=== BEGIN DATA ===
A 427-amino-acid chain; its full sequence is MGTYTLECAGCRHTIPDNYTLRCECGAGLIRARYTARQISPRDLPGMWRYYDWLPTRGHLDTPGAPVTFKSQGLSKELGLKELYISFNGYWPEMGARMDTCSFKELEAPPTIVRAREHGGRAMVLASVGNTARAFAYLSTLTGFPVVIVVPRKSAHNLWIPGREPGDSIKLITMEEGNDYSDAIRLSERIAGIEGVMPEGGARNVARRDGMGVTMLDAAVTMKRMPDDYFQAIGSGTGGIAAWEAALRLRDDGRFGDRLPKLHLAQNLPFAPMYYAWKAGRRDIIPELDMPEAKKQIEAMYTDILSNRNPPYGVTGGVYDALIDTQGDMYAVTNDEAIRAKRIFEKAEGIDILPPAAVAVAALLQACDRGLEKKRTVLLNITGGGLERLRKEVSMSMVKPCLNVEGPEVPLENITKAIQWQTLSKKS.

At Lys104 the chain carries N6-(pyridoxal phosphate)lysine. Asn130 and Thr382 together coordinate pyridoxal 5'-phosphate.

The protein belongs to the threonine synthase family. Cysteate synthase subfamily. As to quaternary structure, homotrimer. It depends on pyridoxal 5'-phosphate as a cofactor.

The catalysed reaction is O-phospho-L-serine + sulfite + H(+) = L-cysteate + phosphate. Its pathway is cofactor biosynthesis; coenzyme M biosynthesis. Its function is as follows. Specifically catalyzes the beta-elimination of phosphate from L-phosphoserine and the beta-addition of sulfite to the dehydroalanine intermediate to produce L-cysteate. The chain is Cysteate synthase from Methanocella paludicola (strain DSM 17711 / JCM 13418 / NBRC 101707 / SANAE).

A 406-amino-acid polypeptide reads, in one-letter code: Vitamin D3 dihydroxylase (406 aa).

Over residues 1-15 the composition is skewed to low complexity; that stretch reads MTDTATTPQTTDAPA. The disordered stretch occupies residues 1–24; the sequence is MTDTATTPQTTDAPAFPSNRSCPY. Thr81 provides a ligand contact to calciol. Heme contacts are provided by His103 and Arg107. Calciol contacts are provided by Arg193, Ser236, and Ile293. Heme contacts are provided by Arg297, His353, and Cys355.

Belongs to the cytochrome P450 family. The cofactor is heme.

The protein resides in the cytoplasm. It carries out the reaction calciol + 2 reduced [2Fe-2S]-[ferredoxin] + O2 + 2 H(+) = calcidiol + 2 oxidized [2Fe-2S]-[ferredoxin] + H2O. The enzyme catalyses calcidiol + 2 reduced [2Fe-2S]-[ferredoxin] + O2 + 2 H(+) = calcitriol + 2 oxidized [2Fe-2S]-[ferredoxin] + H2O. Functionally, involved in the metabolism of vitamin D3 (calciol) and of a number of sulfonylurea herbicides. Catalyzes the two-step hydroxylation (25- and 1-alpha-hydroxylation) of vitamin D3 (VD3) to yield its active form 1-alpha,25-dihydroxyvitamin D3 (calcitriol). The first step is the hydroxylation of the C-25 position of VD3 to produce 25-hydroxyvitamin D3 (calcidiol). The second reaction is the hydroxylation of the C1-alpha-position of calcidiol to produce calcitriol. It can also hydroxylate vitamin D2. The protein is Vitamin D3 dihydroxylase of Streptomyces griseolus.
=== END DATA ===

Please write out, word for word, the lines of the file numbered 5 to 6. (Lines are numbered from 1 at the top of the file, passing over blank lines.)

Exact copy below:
A 406-amino-acid polypeptide reads, in one-letter code: Vitamin D3 dihydroxylase (406 aa).

Over residues 1-15 the composition is skewed to low complexity; that stretch reads MTDTATTPQTTDAPA. The disordered stretch occupies residues 1–24; the sequence is MTDTATTPQTTDAPAFPSNRSCPY. Thr81 provides a ligand contact to calciol. Heme contacts are provided by His103 and Arg107. Calciol contacts are provided by Arg193, Ser236, and Ile293. Heme contacts are provided by Arg297, His353, and Cys355.